Doctors that have practiced in this community were Drs. Lindley, Mannering, John C. Cochran, Allison, G. M. Walker and lastly Boyd F. Pearce.  The first law offices were erected in the early 1880ís, J. R. Brown being the first justice of the peace.  Other early magistrates were a Mr. Priest, J. W. Golson and D. W. Howe.  For many years Burkett had a thriving drug store, Dr. Lindley and Dr. Mannering were the owners of a drug business during the early part of 1900 and sold their business to L. L. Morgan.  J. W. Colvin was Burkettís outstanding barber for some 50 years, beginning about 1900.  The prices for his hair cuts ranged from 5 cents to 30 cents and shaves accordingly.

The early day cotton gins were operated by J. T. Audas, W. M. Burkett, J. W. Wesley and W. L. Gould.  Later ones were L. F. Mayfield, L. C. Scott and M. Simons. The last one being operated until about 1942.  Bob Cross was an early cafe operator here, then for many years Mr. and Mrs. Paul Thate owned the cafe.  After they retired the business passed through several hands until it was closed up permanently in 1956.  During this time other businesses were also changing owners.  W. M. Burkett sold his grocery business to his son, J. E. Burkett and F. B. Porter, and by 1955 this business was closed permanently.

The first oil wells around Burkett were brought in on the G. M. Gray place in 1918.  Later the extensive field on the W. T. Burns land was drilled and finally on September 3, 1930, the closest field to the village, on the Frank Golson land was brought in.  The oil fields have helped to improve the roads in this section.  The present paved highway was completed hard surfaced in 1928, although it had been surveyed and built in 1922 with the present bridge completed in 1923.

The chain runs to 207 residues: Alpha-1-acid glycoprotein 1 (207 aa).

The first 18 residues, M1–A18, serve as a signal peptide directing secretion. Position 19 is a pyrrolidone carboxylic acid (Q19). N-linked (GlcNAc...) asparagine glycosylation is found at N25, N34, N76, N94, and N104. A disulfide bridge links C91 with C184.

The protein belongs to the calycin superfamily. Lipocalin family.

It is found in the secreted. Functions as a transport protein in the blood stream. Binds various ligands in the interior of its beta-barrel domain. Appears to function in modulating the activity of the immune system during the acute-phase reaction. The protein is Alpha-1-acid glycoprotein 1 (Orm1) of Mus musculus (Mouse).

Burkett has had several lodges organized here, including the Odd Fellows, the Modern Woodmen and the Woodmen of the World.  This last lodge was organized in 1899 with such old timers as Will Burns, W. C. Thames, W. C. Henderson and John Gaines as charter members. The I.O.O.F. was organized in Burkett in 1909 with Dr. J. C. Cochran, Jim and Calvin Baker, J. W. Golson and M. Manering and others as charter members.  The first telephone exchange here probably goes back before the turn of the century, the switchboard being operated by several old timers including W. M. Burkett, Will Sackett, Tom Audas and from 1918 to 1946, A. K. Wesley owned the business and sold to Mrs. Rita Adams who was the owner in 1958.

In 1928 the road through Burkett was completed and surfaced and in 1958 a new highway was put in which went west, missing the business district.  In 1958 the town consisted of three churches, two service stations operated by E. A. Jennings who carries a line of groceries and ice, and B. C. Evans, the Troy Tomlinson Garage, Gray and Godwin Grocery, operated by Mrs. Louella Gray and Mrs.
A. L. Godwin.  The city water works is owned by V. C. Adams. Burkett Gas Company with Merrel Burkett in charge, the Burkett Elementary School, Post Office and Telephone Exchange.

Today, the churches and post office is still there, along with Porterís gas station and grocery store on the highway to Cross Plains.  The area population in 1980 was 30.
 


 
 
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This page updated July 5, 2004